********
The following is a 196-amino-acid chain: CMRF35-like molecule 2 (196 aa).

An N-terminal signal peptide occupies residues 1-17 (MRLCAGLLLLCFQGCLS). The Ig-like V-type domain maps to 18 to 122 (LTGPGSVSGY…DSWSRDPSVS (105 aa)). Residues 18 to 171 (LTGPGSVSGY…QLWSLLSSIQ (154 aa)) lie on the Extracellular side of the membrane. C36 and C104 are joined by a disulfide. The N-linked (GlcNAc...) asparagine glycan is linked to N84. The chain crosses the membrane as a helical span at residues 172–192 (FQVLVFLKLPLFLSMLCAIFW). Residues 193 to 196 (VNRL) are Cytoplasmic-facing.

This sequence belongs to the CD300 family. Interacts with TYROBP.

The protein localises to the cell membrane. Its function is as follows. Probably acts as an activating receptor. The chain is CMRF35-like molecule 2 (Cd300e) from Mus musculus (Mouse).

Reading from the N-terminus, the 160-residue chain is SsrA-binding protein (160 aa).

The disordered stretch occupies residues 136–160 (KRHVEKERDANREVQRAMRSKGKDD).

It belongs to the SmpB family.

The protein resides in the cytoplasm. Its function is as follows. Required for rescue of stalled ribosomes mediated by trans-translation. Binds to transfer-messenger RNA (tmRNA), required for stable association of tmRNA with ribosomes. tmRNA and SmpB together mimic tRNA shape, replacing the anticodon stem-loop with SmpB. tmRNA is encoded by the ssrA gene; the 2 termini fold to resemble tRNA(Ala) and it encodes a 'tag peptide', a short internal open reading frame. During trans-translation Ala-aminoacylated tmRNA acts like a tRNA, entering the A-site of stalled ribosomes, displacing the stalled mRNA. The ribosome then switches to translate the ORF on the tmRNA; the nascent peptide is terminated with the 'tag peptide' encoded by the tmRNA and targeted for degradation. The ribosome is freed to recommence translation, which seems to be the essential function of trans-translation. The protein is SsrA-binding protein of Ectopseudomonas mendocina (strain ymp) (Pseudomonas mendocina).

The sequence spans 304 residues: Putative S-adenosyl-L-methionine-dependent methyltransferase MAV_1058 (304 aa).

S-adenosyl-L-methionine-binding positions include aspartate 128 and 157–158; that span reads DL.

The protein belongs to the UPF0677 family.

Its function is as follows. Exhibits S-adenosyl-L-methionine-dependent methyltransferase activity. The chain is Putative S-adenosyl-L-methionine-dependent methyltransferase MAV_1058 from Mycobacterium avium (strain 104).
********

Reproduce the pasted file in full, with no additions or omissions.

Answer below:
The following is a 196-amino-acid chain: CMRF35-like molecule 2 (196 aa).

An N-terminal signal peptide occupies residues 1-17 (MRLCAGLLLLCFQGCLS). The Ig-like V-type domain maps to 18 to 122 (LTGPGSVSGY…DSWSRDPSVS (105 aa)). Residues 18 to 171 (LTGPGSVSGY…QLWSLLSSIQ (154 aa)) lie on the Extracellular side of the membrane. C36 and C104 are joined by a disulfide. The N-linked (GlcNAc...) asparagine glycan is linked to N84. The chain crosses the membrane as a helical span at residues 172–192 (FQVLVFLKLPLFLSMLCAIFW). Residues 193 to 196 (VNRL) are Cytoplasmic-facing.

This sequence belongs to the CD300 family. Interacts with TYROBP.

The protein localises to the cell membrane. Its function is as follows. Probably acts as an activating receptor. The chain is CMRF35-like molecule 2 (Cd300e) from Mus musculus (Mouse).

Reading from the N-terminus, the 160-residue chain is SsrA-binding protein (160 aa).

The disordered stretch occupies residues 136–160 (KRHVEKERDANREVQRAMRSKGKDD).

It belongs to the SmpB family.

The protein resides in the cytoplasm. Its function is as follows. Required for rescue of stalled ribosomes mediated by trans-translation. Binds to transfer-messenger RNA (tmRNA), required for stable association of tmRNA with ribosomes. tmRNA and SmpB together mimic tRNA shape, replacing the anticodon stem-loop with SmpB. tmRNA is encoded by the ssrA gene; the 2 termini fold to resemble tRNA(Ala) and it encodes a 'tag peptide', a short internal open reading frame. During trans-translation Ala-aminoacylated tmRNA acts like a tRNA, entering the A-site of stalled ribosomes, displacing the stalled mRNA. The ribosome then switches to translate the ORF on the tmRNA; the nascent peptide is terminated with the 'tag peptide' encoded by the tmRNA and targeted for degradation. The ribosome is freed to recommence translation, which seems to be the essential function of trans-translation. The protein is SsrA-binding protein of Ectopseudomonas mendocina (strain ymp) (Pseudomonas mendocina).

The sequence spans 304 residues: Putative S-adenosyl-L-methionine-dependent methyltransferase MAV_1058 (304 aa).

S-adenosyl-L-methionine-binding positions include aspartate 128 and 157–158; that span reads DL.

The protein belongs to the UPF0677 family.

Its function is as follows. Exhibits S-adenosyl-L-methionine-dependent methyltransferase activity. The chain is Putative S-adenosyl-L-methionine-dependent methyltransferase MAV_1058 from Mycobacterium avium (strain 104).